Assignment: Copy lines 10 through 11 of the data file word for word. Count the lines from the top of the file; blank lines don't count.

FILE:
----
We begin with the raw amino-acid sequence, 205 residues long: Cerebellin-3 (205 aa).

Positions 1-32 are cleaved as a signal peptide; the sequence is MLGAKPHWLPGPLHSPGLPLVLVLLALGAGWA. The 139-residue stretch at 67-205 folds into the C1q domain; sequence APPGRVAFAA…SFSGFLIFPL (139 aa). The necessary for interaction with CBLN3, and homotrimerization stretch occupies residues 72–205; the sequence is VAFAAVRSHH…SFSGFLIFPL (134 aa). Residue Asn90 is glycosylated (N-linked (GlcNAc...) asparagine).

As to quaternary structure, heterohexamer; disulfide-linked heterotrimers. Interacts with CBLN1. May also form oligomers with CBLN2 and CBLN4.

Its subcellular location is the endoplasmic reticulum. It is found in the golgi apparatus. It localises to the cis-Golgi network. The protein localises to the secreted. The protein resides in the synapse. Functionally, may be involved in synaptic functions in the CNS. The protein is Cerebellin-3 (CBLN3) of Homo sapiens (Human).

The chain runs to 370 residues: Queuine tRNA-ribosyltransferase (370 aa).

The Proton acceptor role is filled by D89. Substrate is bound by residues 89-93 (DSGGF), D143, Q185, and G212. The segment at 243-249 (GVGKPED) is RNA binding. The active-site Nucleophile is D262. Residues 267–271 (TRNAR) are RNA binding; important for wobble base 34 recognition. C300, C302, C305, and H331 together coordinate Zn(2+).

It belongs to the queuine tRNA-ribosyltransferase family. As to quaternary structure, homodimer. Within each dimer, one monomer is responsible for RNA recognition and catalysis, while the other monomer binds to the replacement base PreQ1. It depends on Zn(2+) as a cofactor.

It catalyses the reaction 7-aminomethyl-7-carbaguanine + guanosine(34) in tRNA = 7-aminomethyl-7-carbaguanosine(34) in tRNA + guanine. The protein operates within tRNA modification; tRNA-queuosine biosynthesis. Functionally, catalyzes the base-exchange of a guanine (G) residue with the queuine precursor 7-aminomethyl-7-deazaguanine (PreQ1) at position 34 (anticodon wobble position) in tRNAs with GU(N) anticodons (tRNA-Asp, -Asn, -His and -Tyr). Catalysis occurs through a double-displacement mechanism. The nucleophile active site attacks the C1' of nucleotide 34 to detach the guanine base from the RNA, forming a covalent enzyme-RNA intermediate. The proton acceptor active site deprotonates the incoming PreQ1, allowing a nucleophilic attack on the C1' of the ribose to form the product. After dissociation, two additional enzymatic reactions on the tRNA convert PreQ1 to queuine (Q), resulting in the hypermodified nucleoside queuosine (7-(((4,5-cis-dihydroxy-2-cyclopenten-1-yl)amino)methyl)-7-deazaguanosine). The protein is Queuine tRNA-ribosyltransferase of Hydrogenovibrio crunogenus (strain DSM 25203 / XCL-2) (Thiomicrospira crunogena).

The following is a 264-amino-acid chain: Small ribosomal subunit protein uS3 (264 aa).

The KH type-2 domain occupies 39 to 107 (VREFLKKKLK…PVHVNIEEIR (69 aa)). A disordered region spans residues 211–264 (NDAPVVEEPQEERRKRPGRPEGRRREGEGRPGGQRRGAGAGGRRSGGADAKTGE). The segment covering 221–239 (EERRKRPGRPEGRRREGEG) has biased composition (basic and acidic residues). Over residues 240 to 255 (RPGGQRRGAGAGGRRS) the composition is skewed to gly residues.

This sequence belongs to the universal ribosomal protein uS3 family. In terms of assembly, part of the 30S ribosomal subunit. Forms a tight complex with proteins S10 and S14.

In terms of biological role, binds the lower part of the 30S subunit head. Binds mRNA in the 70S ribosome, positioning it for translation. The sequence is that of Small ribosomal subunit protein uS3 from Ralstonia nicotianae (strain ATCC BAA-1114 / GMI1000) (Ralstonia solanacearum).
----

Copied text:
The KH type-2 domain occupies 39 to 107 (VREFLKKKLK…PVHVNIEEIR (69 aa)). A disordered region spans residues 211–264 (NDAPVVEEPQEERRKRPGRPEGRRREGEGRPGGQRRGAGAGGRRSGGADAKTGE). The segment covering 221–239 (EERRKRPGRPEGRRREGEG) has biased composition (basic and acidic residues). Over residues 240 to 255 (RPGGQRRGAGAGGRRS) the composition is skewed to gly residues.

This sequence belongs to the universal ribosomal protein uS3 family. In terms of assembly, part of the 30S ribosomal subunit. Forms a tight complex with proteins S10 and S14.